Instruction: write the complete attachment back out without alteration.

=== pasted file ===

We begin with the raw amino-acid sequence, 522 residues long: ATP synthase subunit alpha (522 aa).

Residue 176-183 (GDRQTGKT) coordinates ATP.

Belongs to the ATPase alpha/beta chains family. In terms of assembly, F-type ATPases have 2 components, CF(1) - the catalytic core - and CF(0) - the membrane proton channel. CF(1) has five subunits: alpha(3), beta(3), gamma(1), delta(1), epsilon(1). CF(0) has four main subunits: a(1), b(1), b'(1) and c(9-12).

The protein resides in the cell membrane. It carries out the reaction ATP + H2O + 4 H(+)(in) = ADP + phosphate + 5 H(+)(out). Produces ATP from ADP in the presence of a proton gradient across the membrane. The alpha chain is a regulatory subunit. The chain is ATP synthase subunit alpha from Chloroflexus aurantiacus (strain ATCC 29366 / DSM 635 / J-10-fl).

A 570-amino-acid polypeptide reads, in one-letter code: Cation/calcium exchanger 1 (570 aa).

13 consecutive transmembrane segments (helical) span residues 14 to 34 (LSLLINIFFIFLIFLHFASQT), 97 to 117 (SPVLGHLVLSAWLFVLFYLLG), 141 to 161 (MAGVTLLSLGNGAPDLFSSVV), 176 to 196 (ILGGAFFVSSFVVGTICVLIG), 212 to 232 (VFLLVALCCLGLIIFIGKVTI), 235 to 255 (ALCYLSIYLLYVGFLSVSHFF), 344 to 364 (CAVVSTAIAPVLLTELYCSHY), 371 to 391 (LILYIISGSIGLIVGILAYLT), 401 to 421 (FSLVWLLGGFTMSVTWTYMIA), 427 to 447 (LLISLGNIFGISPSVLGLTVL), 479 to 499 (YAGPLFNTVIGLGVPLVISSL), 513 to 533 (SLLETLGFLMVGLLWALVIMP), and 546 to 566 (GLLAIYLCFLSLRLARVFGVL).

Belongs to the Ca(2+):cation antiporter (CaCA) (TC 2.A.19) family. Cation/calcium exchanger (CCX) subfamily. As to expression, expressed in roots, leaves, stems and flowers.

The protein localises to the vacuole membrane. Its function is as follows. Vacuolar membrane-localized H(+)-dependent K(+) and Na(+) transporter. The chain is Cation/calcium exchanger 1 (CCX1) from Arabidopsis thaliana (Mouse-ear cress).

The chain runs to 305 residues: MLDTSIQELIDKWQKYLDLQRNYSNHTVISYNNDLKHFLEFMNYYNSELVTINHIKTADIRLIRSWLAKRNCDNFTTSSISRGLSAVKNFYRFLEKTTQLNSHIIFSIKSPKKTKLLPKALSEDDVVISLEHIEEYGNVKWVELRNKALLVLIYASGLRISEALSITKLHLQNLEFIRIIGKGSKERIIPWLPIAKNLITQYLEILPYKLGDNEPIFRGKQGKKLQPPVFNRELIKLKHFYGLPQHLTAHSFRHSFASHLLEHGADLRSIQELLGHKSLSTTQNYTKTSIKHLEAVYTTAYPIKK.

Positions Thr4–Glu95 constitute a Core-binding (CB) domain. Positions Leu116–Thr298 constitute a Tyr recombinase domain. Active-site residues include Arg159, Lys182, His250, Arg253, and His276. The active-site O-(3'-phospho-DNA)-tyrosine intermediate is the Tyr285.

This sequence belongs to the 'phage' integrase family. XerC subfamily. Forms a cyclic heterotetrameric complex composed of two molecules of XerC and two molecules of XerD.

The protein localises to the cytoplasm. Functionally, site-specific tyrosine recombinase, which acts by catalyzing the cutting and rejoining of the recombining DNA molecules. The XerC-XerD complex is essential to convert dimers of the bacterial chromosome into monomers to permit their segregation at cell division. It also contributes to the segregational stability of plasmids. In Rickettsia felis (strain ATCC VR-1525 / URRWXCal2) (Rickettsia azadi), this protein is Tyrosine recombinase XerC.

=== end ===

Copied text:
We begin with the raw amino-acid sequence, 522 residues long: ATP synthase subunit alpha (522 aa).

Residue 176-183 (GDRQTGKT) coordinates ATP.

Belongs to the ATPase alpha/beta chains family. In terms of assembly, F-type ATPases have 2 components, CF(1) - the catalytic core - and CF(0) - the membrane proton channel. CF(1) has five subunits: alpha(3), beta(3), gamma(1), delta(1), epsilon(1). CF(0) has four main subunits: a(1), b(1), b'(1) and c(9-12).

The protein resides in the cell membrane. It carries out the reaction ATP + H2O + 4 H(+)(in) = ADP + phosphate + 5 H(+)(out). Produces ATP from ADP in the presence of a proton gradient across the membrane. The alpha chain is a regulatory subunit. The chain is ATP synthase subunit alpha from Chloroflexus aurantiacus (strain ATCC 29366 / DSM 635 / J-10-fl).

A 570-amino-acid polypeptide reads, in one-letter code: Cation/calcium exchanger 1 (570 aa).

13 consecutive transmembrane segments (helical) span residues 14 to 34 (LSLLINIFFIFLIFLHFASQT), 97 to 117 (SPVLGHLVLSAWLFVLFYLLG), 141 to 161 (MAGVTLLSLGNGAPDLFSSVV), 176 to 196 (ILGGAFFVSSFVVGTICVLIG), 212 to 232 (VFLLVALCCLGLIIFIGKVTI), 235 to 255 (ALCYLSIYLLYVGFLSVSHFF), 344 to 364 (CAVVSTAIAPVLLTELYCSHY), 371 to 391 (LILYIISGSIGLIVGILAYLT), 401 to 421 (FSLVWLLGGFTMSVTWTYMIA), 427 to 447 (LLISLGNIFGISPSVLGLTVL), 479 to 499 (YAGPLFNTVIGLGVPLVISSL), 513 to 533 (SLLETLGFLMVGLLWALVIMP), and 546 to 566 (GLLAIYLCFLSLRLARVFGVL).

Belongs to the Ca(2+):cation antiporter (CaCA) (TC 2.A.19) family. Cation/calcium exchanger (CCX) subfamily. As to expression, expressed in roots, leaves, stems and flowers.

The protein localises to the vacuole membrane. Its function is as follows. Vacuolar membrane-localized H(+)-dependent K(+) and Na(+) transporter. The chain is Cation/calcium exchanger 1 (CCX1) from Arabidopsis thaliana (Mouse-ear cress).

The chain runs to 305 residues: MLDTSIQELIDKWQKYLDLQRNYSNHTVISYNNDLKHFLEFMNYYNSELVTINHIKTADIRLIRSWLAKRNCDNFTTSSISRGLSAVKNFYRFLEKTTQLNSHIIFSIKSPKKTKLLPKALSEDDVVISLEHIEEYGNVKWVELRNKALLVLIYASGLRISEALSITKLHLQNLEFIRIIGKGSKERIIPWLPIAKNLITQYLEILPYKLGDNEPIFRGKQGKKLQPPVFNRELIKLKHFYGLPQHLTAHSFRHSFASHLLEHGADLRSIQELLGHKSLSTTQNYTKTSIKHLEAVYTTAYPIKK.

Positions Thr4–Glu95 constitute a Core-binding (CB) domain. Positions Leu116–Thr298 constitute a Tyr recombinase domain. Active-site residues include Arg159, Lys182, His250, Arg253, and His276. The active-site O-(3'-phospho-DNA)-tyrosine intermediate is the Tyr285.

This sequence belongs to the 'phage' integrase family. XerC subfamily. Forms a cyclic heterotetrameric complex composed of two molecules of XerC and two molecules of XerD.

The protein localises to the cytoplasm. Functionally, site-specific tyrosine recombinase, which acts by catalyzing the cutting and rejoining of the recombining DNA molecules. The XerC-XerD complex is essential to convert dimers of the bacterial chromosome into monomers to permit their segregation at cell division. It also contributes to the segregational stability of plasmids. In Rickettsia felis (strain ATCC VR-1525 / URRWXCal2) (Rickettsia azadi), this protein is Tyrosine recombinase XerC.